From Mother and Abby (Abbie) Jaquith to Allie, December 30, 1894

Dublin Core


From Mother and Abby (Abbie) Jaquith to Allie, December 30, 1894


Mother Jaquith
Billerica, MA.


From Mother and Abby (Abbie) Jaquith to Allie


Mother and Abby (Abbie) Jaquith


Jerome Peirce Collection, National Park Service


HIST 428 (Spring 2020), University of Mary Washington




NPS, Civil War Study Group, Ben Raterman (Transcriber)


For educational purposes with no commercial use. Courtesy of National Park Service, Fredericksburg and Spotsylvania NMP, FRSP 16095-16102 (FRSP-00904).








Letter #251


Billerica, MA.

Text Item Type Metadata



Sunday A.M.
My Dear Albinia,
Abbie has just gone over to Joseph’s, to ride up to church. Frank does not go. Mr. Hussey preaches today, came to Jos[eph] last night, should like it much if you could come in. Do want so much to see your dear face. Am very thankful that so far you have got along so well. Hope to see Lucy soon and hear particulars. What a dear good child she is!
Abbie expects to see you this week.
Lucy Fletcher came Wed[nesday] morning and left yesterday in first train. Wished much love and sympathy to you. The little girls talk much about you.
I know you will excuse my not writing more. Love and the best of wishes from
Many thanks for my present.

Billerica, [Massachusetts] Dec 30, 1894

Dear Bena [Albinia],
It is after dinner and I have had my nap. Frank wanted me to go to church but it was very cold coming home. Both Ethel and Anna went as Mr. Hussey was to be there. Next Sunday the new minister comes. There has been some renovation in the parsonage. Mr. Hussey is spending the time at Joseph’s. He speaks of Mattie as about the same. The congregation was not very large.
The sleighing is good except a heavy crust makes it bad about turning out.
If I can arrange with Mrs. Stuart to come for over night sometime this week I should like to come in and call on you. If I cannot this week and all is well I will try next week. Ethel and Anna are interested in my coming.
Ethel says she could stay with Grandma. She does not know about making the fire but she could get the breakfast. Anna says she could make the bread. They came plodding over in all the snow yesterday for me to show them about making some clothing for their dolls. Ethel has named hers Lucy Walker for Grandma, and Anna hers, Frances Farley, being the nearest for Frank.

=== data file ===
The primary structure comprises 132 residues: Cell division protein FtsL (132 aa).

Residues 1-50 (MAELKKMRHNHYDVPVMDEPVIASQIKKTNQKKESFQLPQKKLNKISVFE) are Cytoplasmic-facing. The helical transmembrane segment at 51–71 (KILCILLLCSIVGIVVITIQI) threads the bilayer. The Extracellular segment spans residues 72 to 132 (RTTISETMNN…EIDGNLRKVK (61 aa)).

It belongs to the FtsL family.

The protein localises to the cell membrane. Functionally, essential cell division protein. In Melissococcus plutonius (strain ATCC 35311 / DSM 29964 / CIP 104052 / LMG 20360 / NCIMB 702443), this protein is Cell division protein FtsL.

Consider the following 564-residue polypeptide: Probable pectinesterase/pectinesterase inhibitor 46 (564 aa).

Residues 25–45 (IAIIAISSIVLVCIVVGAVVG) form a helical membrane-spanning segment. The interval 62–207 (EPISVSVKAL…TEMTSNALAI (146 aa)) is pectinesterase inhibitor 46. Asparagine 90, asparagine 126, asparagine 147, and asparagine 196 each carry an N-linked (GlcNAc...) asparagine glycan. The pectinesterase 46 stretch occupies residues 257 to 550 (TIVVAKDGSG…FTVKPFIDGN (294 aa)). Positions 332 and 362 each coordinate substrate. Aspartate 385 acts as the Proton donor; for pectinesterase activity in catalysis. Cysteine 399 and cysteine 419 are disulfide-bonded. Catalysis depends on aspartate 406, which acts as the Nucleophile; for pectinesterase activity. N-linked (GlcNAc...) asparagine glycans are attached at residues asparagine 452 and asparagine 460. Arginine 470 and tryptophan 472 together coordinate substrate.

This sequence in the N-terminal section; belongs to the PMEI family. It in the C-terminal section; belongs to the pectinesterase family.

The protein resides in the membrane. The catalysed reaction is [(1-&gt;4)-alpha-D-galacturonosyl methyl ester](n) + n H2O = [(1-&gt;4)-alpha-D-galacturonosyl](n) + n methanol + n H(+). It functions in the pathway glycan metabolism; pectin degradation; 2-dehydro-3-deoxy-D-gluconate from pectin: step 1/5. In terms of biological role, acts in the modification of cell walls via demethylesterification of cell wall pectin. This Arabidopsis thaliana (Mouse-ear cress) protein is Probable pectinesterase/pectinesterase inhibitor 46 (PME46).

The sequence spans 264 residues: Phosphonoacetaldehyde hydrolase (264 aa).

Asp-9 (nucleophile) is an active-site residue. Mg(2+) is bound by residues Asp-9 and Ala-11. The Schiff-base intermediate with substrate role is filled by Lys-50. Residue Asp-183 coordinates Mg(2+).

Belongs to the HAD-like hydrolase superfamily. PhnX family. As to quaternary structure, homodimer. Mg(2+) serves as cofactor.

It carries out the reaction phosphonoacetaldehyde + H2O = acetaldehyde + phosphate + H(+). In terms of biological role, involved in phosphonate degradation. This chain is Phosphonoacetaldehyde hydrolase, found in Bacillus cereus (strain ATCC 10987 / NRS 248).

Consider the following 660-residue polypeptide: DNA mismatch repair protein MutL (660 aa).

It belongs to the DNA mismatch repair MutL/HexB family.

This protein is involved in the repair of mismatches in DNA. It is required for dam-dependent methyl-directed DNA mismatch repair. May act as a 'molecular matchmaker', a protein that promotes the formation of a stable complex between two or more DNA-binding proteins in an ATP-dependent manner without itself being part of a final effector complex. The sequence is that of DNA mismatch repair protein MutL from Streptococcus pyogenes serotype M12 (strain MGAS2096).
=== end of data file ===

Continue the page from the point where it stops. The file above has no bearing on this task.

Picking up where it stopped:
The wedding of John Shepherd and Mrs. Griffin which took place at their cottage on Wed[nesday] last was quite an affair. It was said only the “Quality” were invited. J. B. Holder and wife sent a silver cake basket, Nelson Parker silver butter dish, Mrs. Paul Hill silver forks, some Chelmsford people silver pie knife, J. and Annie some spoons, Genie dessert spoons, Mrs. Fred Parker an elegant china salad dish, Mrs. Henry Hill a salad dish. I gave a little glass dish. There were many towels. Mary McElliott a tablecloth, etc. etc. There were refreshments, rolls, turkey, ham, cake, wedding cake, ice cream.
Mary Eliza was at church today. Many persons inquire for you.
Mother seemed to enjoy Lucy’s visit very much. They talked fast. She told us that Mattie Fosdick has had an operation and exactly like yours but higher up I guess. It was done at their home, a Boston surgeon and a trained nurse. They think now she will get well. I think I have told all the news. Now I will turn to you hoping you are gaining well and that Lu is keeping free from colds. When she comes she will tell us about her and your Christmas and see what ours were. I have had so many letters to write that I have not had to time to enumerate. Now I must write to Frances. She sent mother a lovely china plate with a picture of Woburn Library on it and it was all broken in the mail.
I often wonder what your diet is and all the particulars of your hospital life. Sometime you can tell it all over.
May the new year be happy to you and Lu.
Love from sister,
Abby Jaquith

May Knowles is getting along finely now. Lu’s letters have been received, business will be attended to.

Original Format


Although the first letter not dated, it was almost definitely written on the same date as the second letter, i.e., December 30, 1894. That date fell on a Sunday that year, which agrees with the day of the week indicated in the first letter.



Mother and Abby (Abbie) Jaquith 1894, From Mother and Abby (Abbie) Jaquith to Allie, December 30, 1894, HIST 428 (Spring 2020), University of Mary Washington


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